Akron Stiff Records Compilation
Over the years, Akron has produced the occasional musical success story. Devo’s quirky, tongue-in-cheek lampooning of the American Dream has solidified its place in pop culture. After relocating to London in the early ‘70s, Chrissie Hynde formed the Pretenders, who were inducted into the Rock & Roll Hall of Fame in 2005. More recently, the Black Keys have released seven studio albums (eight if you count 2009’s hip-hop collaboration Blakroc) since 2002, all of which have received widespread praise from both fans and critics.
But, as it goes in the music business, for every band that makes it, there are many more that do not. The same rules apply here in Akron.
Tin Huey, Before Obscurity: The Bushflow Tapes
(Smog Veil Records, 2009)
Tin Huey had a brief taste of success in 1979. However, their Warner Bros. debut, Contents Dislodged During Shipment, sold poorly and the band was paid a little over $45,000 by the label never to record for them again. This compilation, released late last year, collects early live cuts, studio rarities and even the first-ever performance of The Waitresses (who, at the time, were Tin Huey and Patty Donahue) and captures what their debut couldn’t quite: the band at their maniacal weirdest.
Trouble Books, The United Colors of Trouble Books
(Bark & Hiss, 2008)
Trouble Book’s third full-length album continues the band’s experimentation with balancing quiet, softly-sung melodies with cacophonous, effects-laden noise. “For All Our Dead Friends” starts off as a cello-and-vocals, post-apocalyptic love song (“For in the rubble we’ll start our new life/just each other, the roaches and oatmeal cream pies”) before turning into a 3 ½ – minute wall of feedback. Perfect for both lovers and lovers scorned, the album sees the band’s ever-evolving yet always-familiar sound explore new heights while staying firmly rooted in their DIY approach.
The Akron Compilation
(Stiff Records, 1979)
The Akron music scene of the late ‘70s not only caused a stir here in the United States, but also across the Atlantic where many in the British music industry saw Akron as the US equivalent to Liverpool. The label that championed the “Akron sound” the most was London’s Stiff Records, which in 1978 released Devo’s Be Stiff EP and 16-year-old Akron native Rachel Sweet’s Fool Around along with this wonderful compilation the following year. Containing tracks from Tin Huey, the Waitresses, Rachel Sweet, Bizarros, Chi-Pig, Rubber City Rebels and others, the album is a must-have for any fan of the Akron music scene.
(Chi-Pig Records, 2004)
A forerunner to the more successful female-fronted bands of the early and mid-80s like the Go-Go’s and the Bangles, Chi-Pig has never quite gotten the credit it deserves. Their lone album not only went unnoticed for 25 years, it went unreleased. In 2004, however, the band decided the time was finally right and released Miami. Chi-Pig still plays on occasion so, if you can, I’d recommend checking them out.
Beast, Power Animal
Beast was a supergroup comprised of members of Goodbye Ohio, Good Morning Valentine and Houseguest. Almost immediately following its debut performance on Halloween 2005, Beast became an instant favorite in the Highland Square and Akron metal scenes. After nearly two years of anticipation, the band recorded its sole EP: five songs of loud, aggressive, synthy prog-rock that satisfies both metalheads and hipsters alike.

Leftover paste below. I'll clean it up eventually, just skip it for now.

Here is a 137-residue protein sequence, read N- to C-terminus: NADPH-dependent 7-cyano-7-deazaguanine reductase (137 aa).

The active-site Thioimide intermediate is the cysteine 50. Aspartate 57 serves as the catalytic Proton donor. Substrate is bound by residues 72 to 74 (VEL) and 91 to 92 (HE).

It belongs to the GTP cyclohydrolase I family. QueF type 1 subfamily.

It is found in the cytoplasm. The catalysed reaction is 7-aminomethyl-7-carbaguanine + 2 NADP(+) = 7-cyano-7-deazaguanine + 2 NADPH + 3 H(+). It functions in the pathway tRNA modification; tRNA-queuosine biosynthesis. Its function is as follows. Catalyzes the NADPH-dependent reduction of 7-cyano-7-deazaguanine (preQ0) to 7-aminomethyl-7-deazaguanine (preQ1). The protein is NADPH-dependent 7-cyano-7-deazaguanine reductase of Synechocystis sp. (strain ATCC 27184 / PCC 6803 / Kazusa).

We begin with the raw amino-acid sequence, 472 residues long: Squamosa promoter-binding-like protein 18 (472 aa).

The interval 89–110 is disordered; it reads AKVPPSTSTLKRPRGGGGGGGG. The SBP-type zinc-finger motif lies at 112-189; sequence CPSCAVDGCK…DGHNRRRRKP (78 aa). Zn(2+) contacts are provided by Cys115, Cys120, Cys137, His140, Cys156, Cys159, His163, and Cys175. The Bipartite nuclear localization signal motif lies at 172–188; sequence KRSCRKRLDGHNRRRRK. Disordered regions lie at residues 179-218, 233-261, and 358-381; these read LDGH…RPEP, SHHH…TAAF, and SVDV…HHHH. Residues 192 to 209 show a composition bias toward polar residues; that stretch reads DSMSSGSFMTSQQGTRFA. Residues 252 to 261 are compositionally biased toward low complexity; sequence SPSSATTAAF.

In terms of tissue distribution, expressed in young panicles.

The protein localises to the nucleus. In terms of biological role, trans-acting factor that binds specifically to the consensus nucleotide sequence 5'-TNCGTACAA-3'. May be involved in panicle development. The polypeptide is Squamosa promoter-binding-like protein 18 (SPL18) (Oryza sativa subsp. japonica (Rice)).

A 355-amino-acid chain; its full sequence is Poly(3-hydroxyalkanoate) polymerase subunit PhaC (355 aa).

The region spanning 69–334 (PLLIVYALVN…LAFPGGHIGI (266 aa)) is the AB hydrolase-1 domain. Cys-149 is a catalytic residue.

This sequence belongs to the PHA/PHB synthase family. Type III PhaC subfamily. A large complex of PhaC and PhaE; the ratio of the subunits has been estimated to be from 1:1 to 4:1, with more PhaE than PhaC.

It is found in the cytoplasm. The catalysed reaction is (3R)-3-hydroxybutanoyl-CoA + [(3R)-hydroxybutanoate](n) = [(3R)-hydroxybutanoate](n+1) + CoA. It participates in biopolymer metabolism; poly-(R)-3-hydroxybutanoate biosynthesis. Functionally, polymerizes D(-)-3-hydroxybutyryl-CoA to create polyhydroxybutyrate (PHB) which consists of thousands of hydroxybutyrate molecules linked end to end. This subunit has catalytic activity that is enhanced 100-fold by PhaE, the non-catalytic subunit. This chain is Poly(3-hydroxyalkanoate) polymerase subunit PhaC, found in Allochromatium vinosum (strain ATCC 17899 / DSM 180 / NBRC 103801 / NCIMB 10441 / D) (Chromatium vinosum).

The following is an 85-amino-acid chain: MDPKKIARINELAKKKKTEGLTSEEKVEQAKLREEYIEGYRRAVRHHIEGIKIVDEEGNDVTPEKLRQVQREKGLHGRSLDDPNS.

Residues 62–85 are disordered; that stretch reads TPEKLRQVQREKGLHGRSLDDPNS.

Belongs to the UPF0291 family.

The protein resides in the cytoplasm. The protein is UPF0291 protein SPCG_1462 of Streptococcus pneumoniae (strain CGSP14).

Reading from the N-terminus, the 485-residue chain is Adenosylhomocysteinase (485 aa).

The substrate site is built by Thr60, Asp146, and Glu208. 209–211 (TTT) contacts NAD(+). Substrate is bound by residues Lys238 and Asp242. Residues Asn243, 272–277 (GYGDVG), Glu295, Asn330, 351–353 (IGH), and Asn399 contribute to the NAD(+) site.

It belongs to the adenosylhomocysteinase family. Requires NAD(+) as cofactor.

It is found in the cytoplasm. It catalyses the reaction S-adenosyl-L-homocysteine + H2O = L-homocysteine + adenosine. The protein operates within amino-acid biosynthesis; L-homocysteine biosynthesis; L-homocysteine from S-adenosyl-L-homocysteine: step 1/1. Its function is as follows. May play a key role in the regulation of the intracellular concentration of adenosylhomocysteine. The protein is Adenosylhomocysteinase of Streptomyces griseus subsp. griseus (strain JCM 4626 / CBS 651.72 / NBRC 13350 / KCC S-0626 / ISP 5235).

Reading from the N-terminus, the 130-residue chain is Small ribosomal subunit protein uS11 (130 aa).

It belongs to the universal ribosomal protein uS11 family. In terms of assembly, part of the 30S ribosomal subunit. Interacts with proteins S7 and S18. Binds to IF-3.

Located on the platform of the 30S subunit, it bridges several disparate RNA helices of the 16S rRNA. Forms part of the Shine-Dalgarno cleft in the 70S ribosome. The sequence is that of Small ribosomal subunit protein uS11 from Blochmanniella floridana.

Talons,’ Rustic Bullshit
(Bark & Hiss, 2007)
Recorded mostly in 2005 at the Diamond Shiners House and Mike Tolan’s parents’ house in New Philadelphia, Tolan describes his third Talons’ release as “a sad, short album about getting dumped, drinking, eating junk food, etc.” Included is the haunting post-breakup ballad “F*ck Everything”, a song that has been covered by Kent’s Six Parts Seven (of which Tolan is an occasional member).
Hell’s Information, Rad Battle
Equal parts stoner rock and feedback-drenched punk, Hell’s Information’s Rad Battle shifts between the building intensity of tracks such as the drony “Song Four” and the short, thunderous bombast of tracks like “Song Six”. After a hiatus, the band has recently returned with new member Steve Clements (Houseguest, Beast, Drummer) on keys and, hopefully, will have some new material for us soon.
Goodbye Ohio, With Love
Recorded in the band’s living room in March 2005, the debut EP from Highland Square’s three-piece Goodbye Ohio blends the simplicity and DIY-aesthetic of punk rock with lo-fi recording and frontman/guitarist Scott Hartlaub’s exploration of varied guitar sounds to create a sound unique to the band. Seventeen minutes of how punk rock should sound.
Unit 5, Scared of the Dark
(Clone Records, 1981)
Another band the likes of Belinda Carlisle and Susanna Hoffs should tip their cap to is the Tracey Thomas-fronted Unit 5. Originally released in 1981 on Bizarros’ frontman Nick Nicholis’ Clone Records, the album’s 12 tracks of catchy, Blondie-esque pop is definitely worth 40 minutes of your time.
Bizarros, Bizarros LP
(Mercury Records, 1979)
Along with Devo, Tin Huey and the Rubber City Rebels, the Bizarros was supposed to bring the music of the late ‘70s Akron music scene to the world. However, like all the others (with the exception of Devo), this did not happen. They did, however, have the opportunity to record and release their debut album for Mercury Records in 1979. Nick Nicholis’ trademark snide vocals and music that falls somewhere between the Velvet Underground and (Bizarros’ contemporary) Pere Ubu are clearly represented on the album’s 11 tracks.